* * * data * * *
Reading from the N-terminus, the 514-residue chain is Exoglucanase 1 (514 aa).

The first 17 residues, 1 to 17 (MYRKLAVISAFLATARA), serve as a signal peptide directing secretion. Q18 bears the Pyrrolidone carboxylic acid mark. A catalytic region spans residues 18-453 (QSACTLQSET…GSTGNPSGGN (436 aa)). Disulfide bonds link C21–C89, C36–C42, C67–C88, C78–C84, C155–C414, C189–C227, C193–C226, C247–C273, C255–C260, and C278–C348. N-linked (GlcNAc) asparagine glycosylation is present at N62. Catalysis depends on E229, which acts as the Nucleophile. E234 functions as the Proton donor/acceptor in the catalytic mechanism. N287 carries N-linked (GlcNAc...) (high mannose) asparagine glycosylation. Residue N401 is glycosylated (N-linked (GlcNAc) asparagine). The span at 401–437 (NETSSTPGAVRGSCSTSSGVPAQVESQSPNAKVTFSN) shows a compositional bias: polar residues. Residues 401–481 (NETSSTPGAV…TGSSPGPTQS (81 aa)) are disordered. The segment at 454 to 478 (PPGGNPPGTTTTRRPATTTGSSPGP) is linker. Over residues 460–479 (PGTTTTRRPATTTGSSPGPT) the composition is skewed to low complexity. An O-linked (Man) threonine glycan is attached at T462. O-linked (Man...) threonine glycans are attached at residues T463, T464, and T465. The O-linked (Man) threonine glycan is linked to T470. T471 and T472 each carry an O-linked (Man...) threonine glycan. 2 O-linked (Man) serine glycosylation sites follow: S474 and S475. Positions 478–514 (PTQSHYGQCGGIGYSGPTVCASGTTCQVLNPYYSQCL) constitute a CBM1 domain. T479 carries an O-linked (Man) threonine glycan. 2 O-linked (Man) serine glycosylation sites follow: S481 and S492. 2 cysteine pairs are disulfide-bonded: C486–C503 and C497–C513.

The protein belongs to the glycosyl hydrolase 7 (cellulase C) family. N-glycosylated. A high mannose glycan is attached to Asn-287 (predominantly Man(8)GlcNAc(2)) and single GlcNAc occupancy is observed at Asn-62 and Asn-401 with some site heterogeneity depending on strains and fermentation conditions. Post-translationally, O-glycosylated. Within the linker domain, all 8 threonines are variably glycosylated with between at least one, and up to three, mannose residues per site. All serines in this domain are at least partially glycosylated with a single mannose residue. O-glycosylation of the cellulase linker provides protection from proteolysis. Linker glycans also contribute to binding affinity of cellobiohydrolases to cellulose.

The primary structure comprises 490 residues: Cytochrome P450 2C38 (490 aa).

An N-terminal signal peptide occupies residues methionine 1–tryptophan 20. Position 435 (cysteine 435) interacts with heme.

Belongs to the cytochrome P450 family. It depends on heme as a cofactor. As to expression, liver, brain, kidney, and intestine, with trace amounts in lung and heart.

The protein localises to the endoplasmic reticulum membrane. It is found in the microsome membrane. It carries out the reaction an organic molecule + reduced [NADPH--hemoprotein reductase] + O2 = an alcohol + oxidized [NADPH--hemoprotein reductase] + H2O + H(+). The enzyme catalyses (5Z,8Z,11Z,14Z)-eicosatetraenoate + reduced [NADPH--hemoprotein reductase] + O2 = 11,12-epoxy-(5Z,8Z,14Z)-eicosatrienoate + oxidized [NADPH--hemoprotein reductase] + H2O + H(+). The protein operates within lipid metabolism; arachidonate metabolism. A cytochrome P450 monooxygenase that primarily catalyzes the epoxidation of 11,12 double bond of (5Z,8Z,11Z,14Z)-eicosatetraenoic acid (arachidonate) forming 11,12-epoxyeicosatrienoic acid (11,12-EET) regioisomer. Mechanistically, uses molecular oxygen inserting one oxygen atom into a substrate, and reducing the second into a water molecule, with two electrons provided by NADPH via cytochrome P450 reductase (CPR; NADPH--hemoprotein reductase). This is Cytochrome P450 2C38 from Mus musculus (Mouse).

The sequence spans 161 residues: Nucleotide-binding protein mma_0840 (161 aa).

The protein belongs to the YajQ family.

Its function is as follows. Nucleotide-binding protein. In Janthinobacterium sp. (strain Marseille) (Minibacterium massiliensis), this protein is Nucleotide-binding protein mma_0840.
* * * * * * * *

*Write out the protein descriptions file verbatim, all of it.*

Reading from the N-terminus, the 514-residue chain is Exoglucanase 1 (514 aa).

The first 17 residues, 1 to 17 (MYRKLAVISAFLATARA), serve as a signal peptide directing secretion. Q18 bears the Pyrrolidone carboxylic acid mark. A catalytic region spans residues 18-453 (QSACTLQSET…GSTGNPSGGN (436 aa)). Disulfide bonds link C21–C89, C36–C42, C67–C88, C78–C84, C155–C414, C189–C227, C193–C226, C247–C273, C255–C260, and C278–C348. N-linked (GlcNAc) asparagine glycosylation is present at N62. Catalysis depends on E229, which acts as the Nucleophile. E234 functions as the Proton donor/acceptor in the catalytic mechanism. N287 carries N-linked (GlcNAc...) (high mannose) asparagine glycosylation. Residue N401 is glycosylated (N-linked (GlcNAc) asparagine). The span at 401–437 (NETSSTPGAVRGSCSTSSGVPAQVESQSPNAKVTFSN) shows a compositional bias: polar residues. Residues 401–481 (NETSSTPGAV…TGSSPGPTQS (81 aa)) are disordered. The segment at 454 to 478 (PPGGNPPGTTTTRRPATTTGSSPGP) is linker. Over residues 460–479 (PGTTTTRRPATTTGSSPGPT) the composition is skewed to low complexity. An O-linked (Man) threonine glycan is attached at T462. O-linked (Man...) threonine glycans are attached at residues T463, T464, and T465. The O-linked (Man) threonine glycan is linked to T470. T471 and T472 each carry an O-linked (Man...) threonine glycan. 2 O-linked (Man) serine glycosylation sites follow: S474 and S475. Positions 478–514 (PTQSHYGQCGGIGYSGPTVCASGTTCQVLNPYYSQCL) constitute a CBM1 domain. T479 carries an O-linked (Man) threonine glycan. 2 O-linked (Man) serine glycosylation sites follow: S481 and S492. 2 cysteine pairs are disulfide-bonded: C486–C503 and C497–C513.

The protein belongs to the glycosyl hydrolase 7 (cellulase C) family. N-glycosylated. A high mannose glycan is attached to Asn-287 (predominantly Man(8)GlcNAc(2)) and single GlcNAc occupancy is observed at Asn-62 and Asn-401 with some site heterogeneity depending on strains and fermentation conditions. Post-translationally, O-glycosylated. Within the linker domain, all 8 threonines are variably glycosylated with between at least one, and up to three, mannose residues per site. All serines in this domain are at least partially glycosylated with a single mannose residue. O-glycosylation of the cellulase linker provides protection from proteolysis. Linker glycans also contribute to binding affinity of cellobiohydrolases to cellulose.

The primary structure comprises 490 residues: Cytochrome P450 2C38 (490 aa).

An N-terminal signal peptide occupies residues methionine 1–tryptophan 20. Position 435 (cysteine 435) interacts with heme.

Belongs to the cytochrome P450 family. It depends on heme as a cofactor. As to expression, liver, brain, kidney, and intestine, with trace amounts in lung and heart.

The protein localises to the endoplasmic reticulum membrane. It is found in the microsome membrane. It carries out the reaction an organic molecule + reduced [NADPH--hemoprotein reductase] + O2 = an alcohol + oxidized [NADPH--hemoprotein reductase] + H2O + H(+). The enzyme catalyses (5Z,8Z,11Z,14Z)-eicosatetraenoate + reduced [NADPH--hemoprotein reductase] + O2 = 11,12-epoxy-(5Z,8Z,14Z)-eicosatrienoate + oxidized [NADPH--hemoprotein reductase] + H2O + H(+). The protein operates within lipid metabolism; arachidonate metabolism. A cytochrome P450 monooxygenase that primarily catalyzes the epoxidation of 11,12 double bond of (5Z,8Z,11Z,14Z)-eicosatetraenoic acid (arachidonate) forming 11,12-epoxyeicosatrienoic acid (11,12-EET) regioisomer. Mechanistically, uses molecular oxygen inserting one oxygen atom into a substrate, and reducing the second into a water molecule, with two electrons provided by NADPH via cytochrome P450 reductase (CPR; NADPH--hemoprotein reductase). This is Cytochrome P450 2C38 from Mus musculus (Mouse).

The sequence spans 161 residues: Nucleotide-binding protein mma_0840 (161 aa).

The protein belongs to the YajQ family.

Its function is as follows. Nucleotide-binding protein. In Janthinobacterium sp. (strain Marseille) (Minibacterium massiliensis), this protein is Nucleotide-binding protein mma_0840.